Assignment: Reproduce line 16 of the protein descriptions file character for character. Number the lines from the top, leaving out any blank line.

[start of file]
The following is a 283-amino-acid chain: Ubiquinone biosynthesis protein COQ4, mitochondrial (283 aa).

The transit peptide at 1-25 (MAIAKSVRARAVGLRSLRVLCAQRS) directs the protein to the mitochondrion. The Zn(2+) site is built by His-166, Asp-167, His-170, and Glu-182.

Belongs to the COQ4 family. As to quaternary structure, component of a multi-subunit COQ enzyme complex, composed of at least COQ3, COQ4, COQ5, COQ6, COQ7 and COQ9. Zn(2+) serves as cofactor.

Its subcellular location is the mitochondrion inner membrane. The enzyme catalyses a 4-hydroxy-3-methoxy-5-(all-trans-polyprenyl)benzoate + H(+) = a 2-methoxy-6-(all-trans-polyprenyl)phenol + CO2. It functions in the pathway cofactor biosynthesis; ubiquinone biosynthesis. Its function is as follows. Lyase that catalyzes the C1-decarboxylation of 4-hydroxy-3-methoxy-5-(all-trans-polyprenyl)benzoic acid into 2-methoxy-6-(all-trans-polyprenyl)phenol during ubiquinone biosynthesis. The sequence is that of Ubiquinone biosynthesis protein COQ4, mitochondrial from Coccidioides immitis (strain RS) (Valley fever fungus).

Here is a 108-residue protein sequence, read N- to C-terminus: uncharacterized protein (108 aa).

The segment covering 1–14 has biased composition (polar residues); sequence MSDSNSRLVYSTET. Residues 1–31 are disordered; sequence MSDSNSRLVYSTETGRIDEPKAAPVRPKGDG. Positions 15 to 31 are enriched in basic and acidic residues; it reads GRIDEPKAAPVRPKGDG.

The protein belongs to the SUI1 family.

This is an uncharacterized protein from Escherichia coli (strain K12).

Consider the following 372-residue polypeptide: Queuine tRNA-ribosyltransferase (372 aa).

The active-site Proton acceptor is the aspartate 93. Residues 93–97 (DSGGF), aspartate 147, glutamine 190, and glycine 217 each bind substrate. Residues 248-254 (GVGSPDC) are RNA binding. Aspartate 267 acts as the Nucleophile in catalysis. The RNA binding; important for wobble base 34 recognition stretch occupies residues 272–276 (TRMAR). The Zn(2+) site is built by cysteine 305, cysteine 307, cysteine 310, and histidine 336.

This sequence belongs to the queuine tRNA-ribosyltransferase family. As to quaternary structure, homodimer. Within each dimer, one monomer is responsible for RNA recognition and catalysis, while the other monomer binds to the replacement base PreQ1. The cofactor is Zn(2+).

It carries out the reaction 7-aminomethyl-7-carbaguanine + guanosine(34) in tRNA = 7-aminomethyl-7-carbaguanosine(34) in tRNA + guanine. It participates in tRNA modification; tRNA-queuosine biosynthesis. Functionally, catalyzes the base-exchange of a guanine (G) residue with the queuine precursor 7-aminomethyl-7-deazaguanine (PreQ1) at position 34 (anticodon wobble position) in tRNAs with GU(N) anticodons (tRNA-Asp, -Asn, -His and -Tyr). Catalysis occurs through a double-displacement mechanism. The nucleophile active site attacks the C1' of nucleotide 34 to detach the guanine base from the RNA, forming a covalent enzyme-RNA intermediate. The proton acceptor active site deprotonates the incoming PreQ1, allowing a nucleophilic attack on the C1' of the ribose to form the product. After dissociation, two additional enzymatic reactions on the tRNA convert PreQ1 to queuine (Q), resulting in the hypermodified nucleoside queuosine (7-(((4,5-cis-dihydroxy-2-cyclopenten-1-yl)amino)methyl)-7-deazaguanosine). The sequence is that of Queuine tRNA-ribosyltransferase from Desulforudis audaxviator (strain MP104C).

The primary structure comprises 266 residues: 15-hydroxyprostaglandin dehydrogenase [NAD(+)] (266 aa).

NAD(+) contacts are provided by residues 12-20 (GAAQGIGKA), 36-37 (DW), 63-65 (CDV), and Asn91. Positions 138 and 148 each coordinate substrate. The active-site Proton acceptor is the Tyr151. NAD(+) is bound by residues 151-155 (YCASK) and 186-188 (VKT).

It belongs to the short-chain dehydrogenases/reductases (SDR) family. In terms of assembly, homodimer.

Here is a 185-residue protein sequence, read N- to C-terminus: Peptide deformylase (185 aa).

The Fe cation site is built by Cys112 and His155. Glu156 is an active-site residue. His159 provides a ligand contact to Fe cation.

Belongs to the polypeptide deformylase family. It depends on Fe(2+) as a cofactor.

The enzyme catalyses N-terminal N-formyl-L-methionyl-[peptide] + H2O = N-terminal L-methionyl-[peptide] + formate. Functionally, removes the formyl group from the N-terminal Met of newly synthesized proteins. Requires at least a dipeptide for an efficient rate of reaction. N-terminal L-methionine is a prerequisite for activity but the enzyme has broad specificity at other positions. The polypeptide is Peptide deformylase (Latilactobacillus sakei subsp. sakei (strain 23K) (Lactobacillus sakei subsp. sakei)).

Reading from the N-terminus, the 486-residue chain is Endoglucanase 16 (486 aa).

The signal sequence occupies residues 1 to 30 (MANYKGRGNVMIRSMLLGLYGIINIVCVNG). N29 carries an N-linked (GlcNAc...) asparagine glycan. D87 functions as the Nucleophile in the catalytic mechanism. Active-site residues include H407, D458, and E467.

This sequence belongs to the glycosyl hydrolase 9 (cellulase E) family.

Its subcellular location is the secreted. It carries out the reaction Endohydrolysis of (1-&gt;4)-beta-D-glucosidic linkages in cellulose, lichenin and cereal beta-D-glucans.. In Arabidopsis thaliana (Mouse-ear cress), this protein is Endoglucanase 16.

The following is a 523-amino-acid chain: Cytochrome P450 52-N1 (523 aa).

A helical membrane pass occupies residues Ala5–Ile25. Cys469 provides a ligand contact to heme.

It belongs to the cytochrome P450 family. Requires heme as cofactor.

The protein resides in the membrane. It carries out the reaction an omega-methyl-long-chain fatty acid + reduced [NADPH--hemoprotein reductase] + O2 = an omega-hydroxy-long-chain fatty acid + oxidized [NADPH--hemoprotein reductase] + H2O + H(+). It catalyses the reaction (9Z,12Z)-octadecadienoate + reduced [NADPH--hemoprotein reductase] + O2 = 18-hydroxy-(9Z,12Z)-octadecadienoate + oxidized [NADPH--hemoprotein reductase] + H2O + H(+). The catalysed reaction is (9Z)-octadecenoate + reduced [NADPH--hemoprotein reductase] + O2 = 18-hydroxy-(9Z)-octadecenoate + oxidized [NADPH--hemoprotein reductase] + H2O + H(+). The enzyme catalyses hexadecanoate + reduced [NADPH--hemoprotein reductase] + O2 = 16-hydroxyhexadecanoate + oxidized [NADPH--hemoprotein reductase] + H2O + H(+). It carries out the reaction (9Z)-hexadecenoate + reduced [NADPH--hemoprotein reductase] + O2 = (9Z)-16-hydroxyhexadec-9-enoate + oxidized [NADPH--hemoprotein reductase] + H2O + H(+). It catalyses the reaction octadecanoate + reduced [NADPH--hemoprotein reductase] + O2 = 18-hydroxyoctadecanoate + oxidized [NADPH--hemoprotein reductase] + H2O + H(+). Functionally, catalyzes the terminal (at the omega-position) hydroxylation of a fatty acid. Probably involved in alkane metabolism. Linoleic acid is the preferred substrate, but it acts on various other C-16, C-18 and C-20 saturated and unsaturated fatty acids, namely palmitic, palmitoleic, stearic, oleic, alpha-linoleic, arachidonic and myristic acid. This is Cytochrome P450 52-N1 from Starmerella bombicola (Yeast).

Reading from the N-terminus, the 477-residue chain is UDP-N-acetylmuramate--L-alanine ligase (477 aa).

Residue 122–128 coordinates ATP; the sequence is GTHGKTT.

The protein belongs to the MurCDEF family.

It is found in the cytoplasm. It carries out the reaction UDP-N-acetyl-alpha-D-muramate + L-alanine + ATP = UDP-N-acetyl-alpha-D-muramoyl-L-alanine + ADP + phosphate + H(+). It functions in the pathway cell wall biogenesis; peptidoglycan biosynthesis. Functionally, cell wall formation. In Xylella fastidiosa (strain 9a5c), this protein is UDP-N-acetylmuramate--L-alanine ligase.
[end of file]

Here is a 185-residue protein sequence, read N- to C-terminus: Peptide deformylase (185 aa).